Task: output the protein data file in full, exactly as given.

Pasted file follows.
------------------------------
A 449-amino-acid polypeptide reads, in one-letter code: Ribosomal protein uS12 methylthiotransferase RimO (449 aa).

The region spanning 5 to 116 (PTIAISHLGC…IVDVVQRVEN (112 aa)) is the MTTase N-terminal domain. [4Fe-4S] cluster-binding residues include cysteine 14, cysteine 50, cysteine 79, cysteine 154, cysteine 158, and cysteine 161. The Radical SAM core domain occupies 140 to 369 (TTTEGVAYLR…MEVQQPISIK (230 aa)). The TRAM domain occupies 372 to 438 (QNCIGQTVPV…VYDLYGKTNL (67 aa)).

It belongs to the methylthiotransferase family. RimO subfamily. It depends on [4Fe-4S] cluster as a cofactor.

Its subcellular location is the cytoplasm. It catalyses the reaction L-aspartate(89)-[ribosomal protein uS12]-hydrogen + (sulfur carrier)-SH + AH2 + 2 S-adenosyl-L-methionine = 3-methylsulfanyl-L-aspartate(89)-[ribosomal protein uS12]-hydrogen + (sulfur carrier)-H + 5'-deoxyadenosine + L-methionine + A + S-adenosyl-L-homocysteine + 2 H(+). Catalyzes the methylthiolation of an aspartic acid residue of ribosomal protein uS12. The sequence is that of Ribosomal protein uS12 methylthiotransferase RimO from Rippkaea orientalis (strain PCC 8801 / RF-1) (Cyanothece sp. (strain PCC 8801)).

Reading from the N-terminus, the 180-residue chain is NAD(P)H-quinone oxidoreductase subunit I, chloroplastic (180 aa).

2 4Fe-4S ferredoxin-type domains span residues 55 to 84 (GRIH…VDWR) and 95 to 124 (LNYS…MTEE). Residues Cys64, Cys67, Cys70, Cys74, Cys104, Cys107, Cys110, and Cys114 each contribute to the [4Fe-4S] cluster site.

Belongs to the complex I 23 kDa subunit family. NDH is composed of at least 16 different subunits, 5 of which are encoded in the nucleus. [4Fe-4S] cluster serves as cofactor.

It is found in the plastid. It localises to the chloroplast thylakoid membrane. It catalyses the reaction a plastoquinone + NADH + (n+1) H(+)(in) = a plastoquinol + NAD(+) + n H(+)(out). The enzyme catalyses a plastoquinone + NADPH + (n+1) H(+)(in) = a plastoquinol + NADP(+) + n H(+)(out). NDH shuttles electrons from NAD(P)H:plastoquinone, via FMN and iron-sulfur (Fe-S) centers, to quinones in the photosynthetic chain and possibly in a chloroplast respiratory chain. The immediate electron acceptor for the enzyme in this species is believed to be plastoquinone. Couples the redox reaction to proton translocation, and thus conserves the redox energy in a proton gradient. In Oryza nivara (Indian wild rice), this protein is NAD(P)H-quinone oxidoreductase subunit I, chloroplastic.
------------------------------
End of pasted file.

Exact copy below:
A 449-amino-acid polypeptide reads, in one-letter code: Ribosomal protein uS12 methylthiotransferase RimO (449 aa).

The region spanning 5 to 116 (PTIAISHLGC…IVDVVQRVEN (112 aa)) is the MTTase N-terminal domain. [4Fe-4S] cluster-binding residues include cysteine 14, cysteine 50, cysteine 79, cysteine 154, cysteine 158, and cysteine 161. The Radical SAM core domain occupies 140 to 369 (TTTEGVAYLR…MEVQQPISIK (230 aa)). The TRAM domain occupies 372 to 438 (QNCIGQTVPV…VYDLYGKTNL (67 aa)).

It belongs to the methylthiotransferase family. RimO subfamily. It depends on [4Fe-4S] cluster as a cofactor.

Its subcellular location is the cytoplasm. It catalyses the reaction L-aspartate(89)-[ribosomal protein uS12]-hydrogen + (sulfur carrier)-SH + AH2 + 2 S-adenosyl-L-methionine = 3-methylsulfanyl-L-aspartate(89)-[ribosomal protein uS12]-hydrogen + (sulfur carrier)-H + 5'-deoxyadenosine + L-methionine + A + S-adenosyl-L-homocysteine + 2 H(+). Catalyzes the methylthiolation of an aspartic acid residue of ribosomal protein uS12. The sequence is that of Ribosomal protein uS12 methylthiotransferase RimO from Rippkaea orientalis (strain PCC 8801 / RF-1) (Cyanothece sp. (strain PCC 8801)).

Reading from the N-terminus, the 180-residue chain is NAD(P)H-quinone oxidoreductase subunit I, chloroplastic (180 aa).

2 4Fe-4S ferredoxin-type domains span residues 55 to 84 (GRIH…VDWR) and 95 to 124 (LNYS…MTEE). Residues Cys64, Cys67, Cys70, Cys74, Cys104, Cys107, Cys110, and Cys114 each contribute to the [4Fe-4S] cluster site.

Belongs to the complex I 23 kDa subunit family. NDH is composed of at least 16 different subunits, 5 of which are encoded in the nucleus. [4Fe-4S] cluster serves as cofactor.

It is found in the plastid. It localises to the chloroplast thylakoid membrane. It catalyses the reaction a plastoquinone + NADH + (n+1) H(+)(in) = a plastoquinol + NAD(+) + n H(+)(out). The enzyme catalyses a plastoquinone + NADPH + (n+1) H(+)(in) = a plastoquinol + NADP(+) + n H(+)(out). NDH shuttles electrons from NAD(P)H:plastoquinone, via FMN and iron-sulfur (Fe-S) centers, to quinones in the photosynthetic chain and possibly in a chloroplast respiratory chain. The immediate electron acceptor for the enzyme in this species is believed to be plastoquinone. Couples the redox reaction to proton translocation, and thus conserves the redox energy in a proton gradient. In Oryza nivara (Indian wild rice), this protein is NAD(P)H-quinone oxidoreductase subunit I, chloroplastic.